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Lakeland reliving memories of another time

By JODY ALLARD

Staff writer

As Lakeland Elementary School prepares to celebrate its 50th anniversary, former students remember a time when children bowed their heads in prayer before lunch and crouching beneath a small, wooden desk was protection from a nuclear bomb.

The first elementary school in the Federal Way district, Lakeland will host a community celebration in honor of its 50th anniversary this Friday at 7 p.m. Lt. Governor Brad Owen will be the master of ceremonies, and current and former teachers and students will share their memories of the school.

Opened in 1952, Lakeland was the first school in Federal Way to house only students in grades one through six. Since 1929, all of the students from kindergarten through grade 12 had attended Federal Way School -- now Federal Way High School -- together.

In its earliest years, Lakeland was a mess. The playground was a mud field. The auditorium stage housed the school library. Desks were in short supply, and books were even scarcer.

“There was furniture in one room. That was my room,” said Jean Durspek, who moved from Federal Way School to teach at Lakeland in 1952. “Others had some tables, but no chairs. I think some had no tables. I don’t know what they did in there, but classes went on.”

Janine Roberts, now a professor at the University of Massachusetts, entered Lakeland as a first-grader only one year after its opening. In her six years at the school, Roberts’ education spanned more than books and classrooms. From a love of violins inspired by her third-grade music teacher to a lifelong appreciation for books, Roberts says she “learned more by osmosis” than she did from any of the daily lessons.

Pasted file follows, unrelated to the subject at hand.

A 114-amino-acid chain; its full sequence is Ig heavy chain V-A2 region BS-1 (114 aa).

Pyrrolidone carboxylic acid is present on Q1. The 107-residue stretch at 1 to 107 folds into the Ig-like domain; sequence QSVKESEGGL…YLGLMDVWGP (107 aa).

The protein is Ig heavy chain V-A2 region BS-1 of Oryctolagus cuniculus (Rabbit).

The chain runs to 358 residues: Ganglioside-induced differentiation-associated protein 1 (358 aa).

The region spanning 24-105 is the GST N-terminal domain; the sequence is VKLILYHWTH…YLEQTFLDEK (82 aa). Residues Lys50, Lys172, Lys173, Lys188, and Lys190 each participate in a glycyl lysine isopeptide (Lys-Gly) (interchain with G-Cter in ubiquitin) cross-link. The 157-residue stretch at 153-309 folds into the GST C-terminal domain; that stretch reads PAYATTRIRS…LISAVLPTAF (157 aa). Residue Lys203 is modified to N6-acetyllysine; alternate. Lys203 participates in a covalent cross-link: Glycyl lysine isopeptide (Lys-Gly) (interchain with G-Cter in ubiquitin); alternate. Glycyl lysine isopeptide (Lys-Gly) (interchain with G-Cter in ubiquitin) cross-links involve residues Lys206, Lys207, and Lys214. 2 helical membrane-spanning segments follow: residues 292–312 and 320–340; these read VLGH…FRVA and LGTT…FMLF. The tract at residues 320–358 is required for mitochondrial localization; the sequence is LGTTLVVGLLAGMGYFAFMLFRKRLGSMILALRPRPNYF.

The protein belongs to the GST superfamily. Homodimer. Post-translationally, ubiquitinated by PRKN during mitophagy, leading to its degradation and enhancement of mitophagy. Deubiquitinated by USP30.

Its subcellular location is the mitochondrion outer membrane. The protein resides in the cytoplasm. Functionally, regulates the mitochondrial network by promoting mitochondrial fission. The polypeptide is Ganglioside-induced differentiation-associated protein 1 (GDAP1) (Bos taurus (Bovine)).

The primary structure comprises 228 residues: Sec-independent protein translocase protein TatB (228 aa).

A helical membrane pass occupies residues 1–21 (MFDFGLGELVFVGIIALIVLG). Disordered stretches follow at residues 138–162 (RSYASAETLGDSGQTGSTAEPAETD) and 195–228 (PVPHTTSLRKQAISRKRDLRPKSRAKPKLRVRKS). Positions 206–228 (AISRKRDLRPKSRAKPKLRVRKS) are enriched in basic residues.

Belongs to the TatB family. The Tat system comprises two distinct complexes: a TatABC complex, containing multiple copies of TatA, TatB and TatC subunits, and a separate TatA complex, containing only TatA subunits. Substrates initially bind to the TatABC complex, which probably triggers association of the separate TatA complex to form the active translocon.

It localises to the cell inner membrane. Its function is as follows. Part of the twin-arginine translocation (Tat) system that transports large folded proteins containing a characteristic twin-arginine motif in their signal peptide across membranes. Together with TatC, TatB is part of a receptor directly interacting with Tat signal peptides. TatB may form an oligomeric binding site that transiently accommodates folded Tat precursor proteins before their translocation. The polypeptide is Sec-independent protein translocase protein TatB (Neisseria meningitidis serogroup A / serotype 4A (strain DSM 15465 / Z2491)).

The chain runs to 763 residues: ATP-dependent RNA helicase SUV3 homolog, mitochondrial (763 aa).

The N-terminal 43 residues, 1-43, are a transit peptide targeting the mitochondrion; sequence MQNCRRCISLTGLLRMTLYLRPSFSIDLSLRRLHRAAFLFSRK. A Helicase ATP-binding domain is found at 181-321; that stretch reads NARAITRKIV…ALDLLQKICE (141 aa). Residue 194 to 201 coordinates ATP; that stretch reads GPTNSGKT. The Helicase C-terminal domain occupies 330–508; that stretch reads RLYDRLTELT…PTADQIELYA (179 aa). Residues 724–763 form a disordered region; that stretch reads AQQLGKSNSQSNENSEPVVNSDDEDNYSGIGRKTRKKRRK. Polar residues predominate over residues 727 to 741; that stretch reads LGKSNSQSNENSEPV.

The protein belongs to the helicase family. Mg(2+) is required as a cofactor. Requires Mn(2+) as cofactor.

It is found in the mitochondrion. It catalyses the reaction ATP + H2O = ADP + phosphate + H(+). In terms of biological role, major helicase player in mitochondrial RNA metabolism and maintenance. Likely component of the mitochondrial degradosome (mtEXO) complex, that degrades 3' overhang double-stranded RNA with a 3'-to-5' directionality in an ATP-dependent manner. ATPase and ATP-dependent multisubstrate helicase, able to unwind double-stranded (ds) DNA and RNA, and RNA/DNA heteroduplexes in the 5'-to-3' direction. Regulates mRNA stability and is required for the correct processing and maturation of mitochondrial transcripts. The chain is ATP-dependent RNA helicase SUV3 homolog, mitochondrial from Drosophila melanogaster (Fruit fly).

“I took in how women could be in careers from all my women teachers, especially Mrs. Richey,” Roberts said. “Perhaps most of all, I learned about the power of the unspoken.”

Lakeland’s world in 1954 was one of uncertainty. With fears of nuclear attacks looming, Roberts and her classmates were taught to crouch under their desks -- with knees up, heads down and hands clasped behind their necks, as they had been taught was the safest position during a nuclear attack -- as the air raid alarms sounded.

“I sat there year after year, fully aware that I was not in any kind of bomb shelter like the kind I had seen in Life magazine, all cement-walled and no windows,” said Roberts. “I pressed my knees against my eyeballs so I could see more vividly in my mind the huge red, orange and black mushroom cloud rising over Seattle.”

Karen Justice, who graduated from Lakeland in 1962, also remembers the fears inspired by the school’s disaster drills.

“In the early ’60’s, I remember the disaster drills where we would go out into the hallways and crouch down on hands and knees next to the walls and cover our heads,” said Justice. “I recall my parents discussing bomb shelters -- some people dug them in their backyards -- and kids were encouraged to wear identification tags or bracelets that gave medical information. It was terrifying.”

When Lakeland opened in 1952, there was no such thing as separation of church and state. Each day, one child stood at the front of the room and led the rest of the class in a prayer before lunch.

“At home, as probably the only Unitarian family in the school, we did not say grace. Jokingly, my father would say, ‘Good food, good meat, good God, let’s eat.’ I could imagine Mrs. Englehard’s kind but wrinkled face looking even more jowly as her mouth opened and stayed open in shock that I had said such a thing,” said Roberts.

A visit to the principal’s office meant fears of a wooden paddle, square dancing was a favorite afternoon activity, and girls were not allowed to wear pants.

“It was skirts and dresses each and every day, which sure made it difficult to play on the monkey bars,” said Justice. “During the snow, we could put pants on under our skirts, but we had to take them off once we got to school.”

Not everything has changed, however, says Andy Bylin, who attended Lakeland from 1968 to 1975.

“I remember getting beat up by another student just outside the covered play area in about the second or third grade, playing football and soccer at recess and being chased by the girls,” said Bylin. “Funny, now I ask my daughters what they do at recess and things don’t change much. Jessica chases the boys and Shannon hangs out with her friends.”

Staff writer Jody Allard can be reached at 925-5565 and jallard@fedwaymirror.com

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